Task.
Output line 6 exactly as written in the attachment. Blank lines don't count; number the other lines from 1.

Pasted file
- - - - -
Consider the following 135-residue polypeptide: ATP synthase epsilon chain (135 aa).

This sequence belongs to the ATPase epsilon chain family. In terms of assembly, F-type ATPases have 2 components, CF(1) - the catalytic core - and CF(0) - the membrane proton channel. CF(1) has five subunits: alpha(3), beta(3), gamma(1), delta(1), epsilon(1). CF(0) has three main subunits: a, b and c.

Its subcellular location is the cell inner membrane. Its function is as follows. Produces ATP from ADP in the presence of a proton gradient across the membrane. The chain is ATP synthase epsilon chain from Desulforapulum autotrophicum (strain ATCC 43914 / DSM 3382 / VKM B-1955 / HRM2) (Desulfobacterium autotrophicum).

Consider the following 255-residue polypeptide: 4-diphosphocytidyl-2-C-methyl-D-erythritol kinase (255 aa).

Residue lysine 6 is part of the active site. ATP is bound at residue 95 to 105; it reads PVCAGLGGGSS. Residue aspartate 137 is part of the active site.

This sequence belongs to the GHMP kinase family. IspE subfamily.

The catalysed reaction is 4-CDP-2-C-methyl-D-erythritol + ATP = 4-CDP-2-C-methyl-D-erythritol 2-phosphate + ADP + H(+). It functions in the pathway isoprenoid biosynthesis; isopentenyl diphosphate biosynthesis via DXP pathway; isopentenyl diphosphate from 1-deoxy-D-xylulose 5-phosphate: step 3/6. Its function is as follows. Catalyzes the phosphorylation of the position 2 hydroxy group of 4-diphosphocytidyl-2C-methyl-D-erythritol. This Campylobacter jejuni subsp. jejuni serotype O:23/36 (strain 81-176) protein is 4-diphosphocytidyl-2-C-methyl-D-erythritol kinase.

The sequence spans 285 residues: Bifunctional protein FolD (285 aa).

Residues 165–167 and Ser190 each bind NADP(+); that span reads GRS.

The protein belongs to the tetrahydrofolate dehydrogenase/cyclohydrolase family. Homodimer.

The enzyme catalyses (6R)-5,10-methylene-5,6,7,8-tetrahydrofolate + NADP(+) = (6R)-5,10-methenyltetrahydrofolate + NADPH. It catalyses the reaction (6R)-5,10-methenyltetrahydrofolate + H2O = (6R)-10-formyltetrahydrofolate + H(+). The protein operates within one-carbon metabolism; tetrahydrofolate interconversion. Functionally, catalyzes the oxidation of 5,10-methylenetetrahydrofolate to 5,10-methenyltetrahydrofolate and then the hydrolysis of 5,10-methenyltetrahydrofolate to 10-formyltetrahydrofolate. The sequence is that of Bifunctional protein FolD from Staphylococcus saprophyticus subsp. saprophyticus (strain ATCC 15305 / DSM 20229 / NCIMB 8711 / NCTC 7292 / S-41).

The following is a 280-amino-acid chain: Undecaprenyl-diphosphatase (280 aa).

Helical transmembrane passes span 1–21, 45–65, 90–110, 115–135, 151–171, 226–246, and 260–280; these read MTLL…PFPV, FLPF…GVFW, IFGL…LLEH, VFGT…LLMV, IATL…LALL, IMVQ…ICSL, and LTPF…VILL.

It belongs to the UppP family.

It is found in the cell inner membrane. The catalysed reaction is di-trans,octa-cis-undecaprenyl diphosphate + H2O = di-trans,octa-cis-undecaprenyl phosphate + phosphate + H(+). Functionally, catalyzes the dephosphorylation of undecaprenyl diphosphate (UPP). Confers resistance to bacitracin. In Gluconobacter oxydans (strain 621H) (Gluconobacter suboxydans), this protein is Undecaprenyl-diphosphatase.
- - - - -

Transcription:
This sequence belongs to the GHMP kinase family. IspE subfamily.